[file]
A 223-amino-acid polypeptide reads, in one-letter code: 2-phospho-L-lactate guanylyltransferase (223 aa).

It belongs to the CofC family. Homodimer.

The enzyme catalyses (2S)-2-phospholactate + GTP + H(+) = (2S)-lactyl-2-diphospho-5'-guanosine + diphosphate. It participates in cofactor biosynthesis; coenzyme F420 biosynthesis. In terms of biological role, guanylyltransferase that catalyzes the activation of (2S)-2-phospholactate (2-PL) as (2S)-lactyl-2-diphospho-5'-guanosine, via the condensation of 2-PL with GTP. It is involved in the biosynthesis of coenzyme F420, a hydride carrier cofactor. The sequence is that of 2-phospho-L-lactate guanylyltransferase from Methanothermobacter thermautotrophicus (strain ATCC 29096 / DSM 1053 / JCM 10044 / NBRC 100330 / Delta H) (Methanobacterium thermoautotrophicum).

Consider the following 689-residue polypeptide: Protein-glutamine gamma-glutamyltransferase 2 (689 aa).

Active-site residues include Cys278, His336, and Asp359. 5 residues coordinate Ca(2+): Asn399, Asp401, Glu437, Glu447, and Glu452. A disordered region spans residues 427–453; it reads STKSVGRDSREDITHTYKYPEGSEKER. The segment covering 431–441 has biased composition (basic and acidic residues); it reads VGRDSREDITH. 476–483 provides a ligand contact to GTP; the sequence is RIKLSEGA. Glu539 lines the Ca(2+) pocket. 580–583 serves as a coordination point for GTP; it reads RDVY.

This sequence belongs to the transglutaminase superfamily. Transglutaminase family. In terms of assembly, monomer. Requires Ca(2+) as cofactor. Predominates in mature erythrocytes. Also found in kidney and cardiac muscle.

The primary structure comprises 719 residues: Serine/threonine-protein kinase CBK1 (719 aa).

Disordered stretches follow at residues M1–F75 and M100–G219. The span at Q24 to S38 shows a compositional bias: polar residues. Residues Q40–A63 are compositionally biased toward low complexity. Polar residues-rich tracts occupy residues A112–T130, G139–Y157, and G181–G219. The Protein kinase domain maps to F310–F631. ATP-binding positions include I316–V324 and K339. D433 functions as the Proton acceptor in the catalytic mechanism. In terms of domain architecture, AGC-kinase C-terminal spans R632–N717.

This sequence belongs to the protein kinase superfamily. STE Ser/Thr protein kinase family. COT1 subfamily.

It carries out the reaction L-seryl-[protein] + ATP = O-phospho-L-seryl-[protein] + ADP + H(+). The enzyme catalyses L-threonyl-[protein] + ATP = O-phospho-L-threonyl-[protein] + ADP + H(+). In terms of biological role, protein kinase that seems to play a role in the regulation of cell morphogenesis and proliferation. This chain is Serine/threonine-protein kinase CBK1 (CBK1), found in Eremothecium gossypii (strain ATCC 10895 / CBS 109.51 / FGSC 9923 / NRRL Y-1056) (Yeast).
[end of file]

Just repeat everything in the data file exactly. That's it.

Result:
A 223-amino-acid polypeptide reads, in one-letter code: 2-phospho-L-lactate guanylyltransferase (223 aa).

It belongs to the CofC family. Homodimer.

The enzyme catalyses (2S)-2-phospholactate + GTP + H(+) = (2S)-lactyl-2-diphospho-5'-guanosine + diphosphate. It participates in cofactor biosynthesis; coenzyme F420 biosynthesis. In terms of biological role, guanylyltransferase that catalyzes the activation of (2S)-2-phospholactate (2-PL) as (2S)-lactyl-2-diphospho-5'-guanosine, via the condensation of 2-PL with GTP. It is involved in the biosynthesis of coenzyme F420, a hydride carrier cofactor. The sequence is that of 2-phospho-L-lactate guanylyltransferase from Methanothermobacter thermautotrophicus (strain ATCC 29096 / DSM 1053 / JCM 10044 / NBRC 100330 / Delta H) (Methanobacterium thermoautotrophicum).

Consider the following 689-residue polypeptide: Protein-glutamine gamma-glutamyltransferase 2 (689 aa).

Active-site residues include Cys278, His336, and Asp359. 5 residues coordinate Ca(2+): Asn399, Asp401, Glu437, Glu447, and Glu452. A disordered region spans residues 427–453; it reads STKSVGRDSREDITHTYKYPEGSEKER. The segment covering 431–441 has biased composition (basic and acidic residues); it reads VGRDSREDITH. 476–483 provides a ligand contact to GTP; the sequence is RIKLSEGA. Glu539 lines the Ca(2+) pocket. 580–583 serves as a coordination point for GTP; it reads RDVY.

This sequence belongs to the transglutaminase superfamily. Transglutaminase family. In terms of assembly, monomer. Requires Ca(2+) as cofactor. Predominates in mature erythrocytes. Also found in kidney and cardiac muscle.

The primary structure comprises 719 residues: Serine/threonine-protein kinase CBK1 (719 aa).

Disordered stretches follow at residues M1–F75 and M100–G219. The span at Q24 to S38 shows a compositional bias: polar residues. Residues Q40–A63 are compositionally biased toward low complexity. Polar residues-rich tracts occupy residues A112–T130, G139–Y157, and G181–G219. The Protein kinase domain maps to F310–F631. ATP-binding positions include I316–V324 and K339. D433 functions as the Proton acceptor in the catalytic mechanism. In terms of domain architecture, AGC-kinase C-terminal spans R632–N717.

This sequence belongs to the protein kinase superfamily. STE Ser/Thr protein kinase family. COT1 subfamily.

It carries out the reaction L-seryl-[protein] + ATP = O-phospho-L-seryl-[protein] + ADP + H(+). The enzyme catalyses L-threonyl-[protein] + ATP = O-phospho-L-threonyl-[protein] + ADP + H(+). In terms of biological role, protein kinase that seems to play a role in the regulation of cell morphogenesis and proliferation. This chain is Serine/threonine-protein kinase CBK1 (CBK1), found in Eremothecium gossypii (strain ATCC 10895 / CBS 109.51 / FGSC 9923 / NRRL Y-1056) (Yeast).